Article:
Colleen Serafin, Marie Williams, Gretchen Paelke, and Paul Green

May 1991, revised Sept. 1993

This report describes advanced driver information systems that should appear in cars of the early 21st century, and proposes a systems engineering method for selecting the most beneficial systems. Systems (functions) of interest were cellular phone, navigation/route guidance, roadway hazard warning, traffic information, vehicle monitoring, entertainment, in-car signing, motorist services, and in-car offices.

For each system, the reduction of accidents (59.3 percent), benefits to traffic operations (39.4 percent), and driver wants (0.5 percent) and needs (0.8 percent) were considered. The accident scores were based on the impact of features on causal factors of accidents (e.g., inattention, excessive speed, etc.). Benefits to traffic operations were estimated from changes in mode choice (e.g., use of public transportation), route choice, and traffic flow (e.g., eliminating peak congestion). Driver wants were based on a focus group study. Driver needs were assessed from the impact of each feature on driver behavior for three representative trip scenarios (work, personal business, and social/recreational).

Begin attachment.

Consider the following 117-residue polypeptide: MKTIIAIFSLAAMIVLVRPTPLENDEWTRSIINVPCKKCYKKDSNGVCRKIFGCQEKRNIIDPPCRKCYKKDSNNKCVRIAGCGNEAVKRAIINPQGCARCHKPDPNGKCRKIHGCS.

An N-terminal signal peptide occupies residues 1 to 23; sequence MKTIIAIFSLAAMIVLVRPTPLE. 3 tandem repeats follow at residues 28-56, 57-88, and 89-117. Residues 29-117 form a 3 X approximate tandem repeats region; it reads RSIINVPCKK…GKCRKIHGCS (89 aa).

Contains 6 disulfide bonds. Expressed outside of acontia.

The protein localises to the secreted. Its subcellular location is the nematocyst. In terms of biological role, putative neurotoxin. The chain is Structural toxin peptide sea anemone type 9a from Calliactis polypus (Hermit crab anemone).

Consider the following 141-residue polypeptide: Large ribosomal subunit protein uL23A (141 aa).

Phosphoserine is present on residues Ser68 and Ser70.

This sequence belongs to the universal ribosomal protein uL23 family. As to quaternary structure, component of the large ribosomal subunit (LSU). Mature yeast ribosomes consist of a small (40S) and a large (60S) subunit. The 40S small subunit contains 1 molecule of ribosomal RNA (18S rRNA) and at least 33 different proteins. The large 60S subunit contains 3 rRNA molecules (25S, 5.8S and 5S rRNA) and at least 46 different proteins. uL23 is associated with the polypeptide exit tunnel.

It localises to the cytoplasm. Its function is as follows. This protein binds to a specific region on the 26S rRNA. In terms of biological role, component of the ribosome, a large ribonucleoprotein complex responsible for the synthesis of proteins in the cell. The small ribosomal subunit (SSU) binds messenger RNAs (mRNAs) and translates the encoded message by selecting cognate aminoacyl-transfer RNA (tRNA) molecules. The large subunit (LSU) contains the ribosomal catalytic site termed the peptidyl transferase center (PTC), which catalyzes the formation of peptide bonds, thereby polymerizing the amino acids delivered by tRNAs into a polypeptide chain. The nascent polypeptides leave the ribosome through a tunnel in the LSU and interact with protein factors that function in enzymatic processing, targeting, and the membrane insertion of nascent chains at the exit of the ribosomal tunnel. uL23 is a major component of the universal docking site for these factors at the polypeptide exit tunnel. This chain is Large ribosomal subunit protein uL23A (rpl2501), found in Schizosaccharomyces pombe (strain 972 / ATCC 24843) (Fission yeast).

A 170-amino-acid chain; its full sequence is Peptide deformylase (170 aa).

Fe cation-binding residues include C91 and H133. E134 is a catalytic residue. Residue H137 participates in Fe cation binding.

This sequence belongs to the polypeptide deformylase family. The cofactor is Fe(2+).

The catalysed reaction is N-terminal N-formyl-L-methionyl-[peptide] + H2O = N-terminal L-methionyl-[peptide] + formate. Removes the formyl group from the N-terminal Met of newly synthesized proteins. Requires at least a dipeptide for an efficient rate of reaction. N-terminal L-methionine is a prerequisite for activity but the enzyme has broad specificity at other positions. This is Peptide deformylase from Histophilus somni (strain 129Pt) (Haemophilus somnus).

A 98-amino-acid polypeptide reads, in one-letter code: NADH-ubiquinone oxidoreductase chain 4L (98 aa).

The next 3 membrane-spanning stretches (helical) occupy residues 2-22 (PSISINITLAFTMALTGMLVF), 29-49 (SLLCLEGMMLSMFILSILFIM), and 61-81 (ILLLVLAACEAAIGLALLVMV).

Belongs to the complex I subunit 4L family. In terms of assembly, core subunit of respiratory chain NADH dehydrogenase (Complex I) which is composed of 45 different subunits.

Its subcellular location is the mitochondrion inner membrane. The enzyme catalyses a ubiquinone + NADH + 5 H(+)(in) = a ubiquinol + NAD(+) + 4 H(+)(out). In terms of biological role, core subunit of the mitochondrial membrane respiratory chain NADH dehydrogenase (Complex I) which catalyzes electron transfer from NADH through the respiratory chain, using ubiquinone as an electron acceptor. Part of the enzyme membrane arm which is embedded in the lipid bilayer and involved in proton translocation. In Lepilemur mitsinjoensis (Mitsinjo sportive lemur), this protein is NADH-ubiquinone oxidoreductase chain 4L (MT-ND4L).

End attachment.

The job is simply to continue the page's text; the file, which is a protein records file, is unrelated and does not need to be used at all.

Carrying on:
Using these schemes, features of each system were ranked from most to least beneficial. From this and other information, the first five systems listed above were chosen for further study. Features ranked as particularly beneficial provided information about roadway hazards (crash site, construction, railroad crossing), congestion, traffic rules, freeway management, path control (e.g., headlight out), and trip planning. Information elements (specific units of information) were identified for these features and prioritized.

UMTRI-91-16 Full Report (.pdf)


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